"I would say to the population of our country, to the Congolese people ... that they should remain calm and wait for the publication of official results by the Independent Electoral Commission (CEI)," Kabila said on Wednesday.
Kabila said the police and army were loyal to him as president, suggesting security forces would not tolerate clashes with Bemba's supporters.
|Thousands voted in DR Congo's first |
election for more than 40 years
The October 29 vote was the culmination of a peace process to end Congo's 1998-2003 war, in which Bemba led a rebel faction before joining a power-sharing government.
It is DR Congo's first full election in more than 40 years.
But the vice-president's Union for the Nation coalition has already rejected the results. It alleges "systematic cheating" in the vote count and has questioned the credibility of the electoral commission.
It said on Tuesday that data collected by its own observers at polling stations showed Bemba led the election with 52.5 per cent of the vote.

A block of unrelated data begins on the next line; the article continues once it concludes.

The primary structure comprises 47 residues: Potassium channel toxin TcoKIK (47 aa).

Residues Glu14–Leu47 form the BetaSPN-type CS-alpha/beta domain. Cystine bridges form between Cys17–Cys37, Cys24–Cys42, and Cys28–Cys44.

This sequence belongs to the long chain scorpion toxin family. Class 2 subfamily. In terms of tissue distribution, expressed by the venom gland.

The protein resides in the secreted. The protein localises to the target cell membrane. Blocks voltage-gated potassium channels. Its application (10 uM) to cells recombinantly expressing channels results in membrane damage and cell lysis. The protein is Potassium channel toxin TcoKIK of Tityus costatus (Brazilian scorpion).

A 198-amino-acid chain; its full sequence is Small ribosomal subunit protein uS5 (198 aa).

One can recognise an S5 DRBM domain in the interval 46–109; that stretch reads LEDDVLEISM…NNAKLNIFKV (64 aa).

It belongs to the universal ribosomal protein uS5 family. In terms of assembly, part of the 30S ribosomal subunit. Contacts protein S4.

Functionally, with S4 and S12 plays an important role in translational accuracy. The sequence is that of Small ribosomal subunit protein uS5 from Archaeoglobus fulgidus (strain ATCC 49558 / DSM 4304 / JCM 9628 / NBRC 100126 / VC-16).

The coalition said in a statement on Tuesday: "The Union for the Nation will not accept an electoral holdup that aims to steal the victory from the Congolese people."
Kabila dismissed Bemba's complaints, saying: "This is nothing but agitation by politicians who either know they have lost the elections or don't even know what is going on because they have not been following the process."
Bemba's rejection of the results has stoked fears of further violence, but the city's streets were calm on Wednesday.
Soldiers loyal to the two candidates fought bloody street battles in August which killed at least 30 people after the first-round results were announced.
Four more were killed last Saturday when the two sides clashed once again.
A 17,500-strong UN force and a special European Union contingent have stepped up patrols in the country to head off any unrest.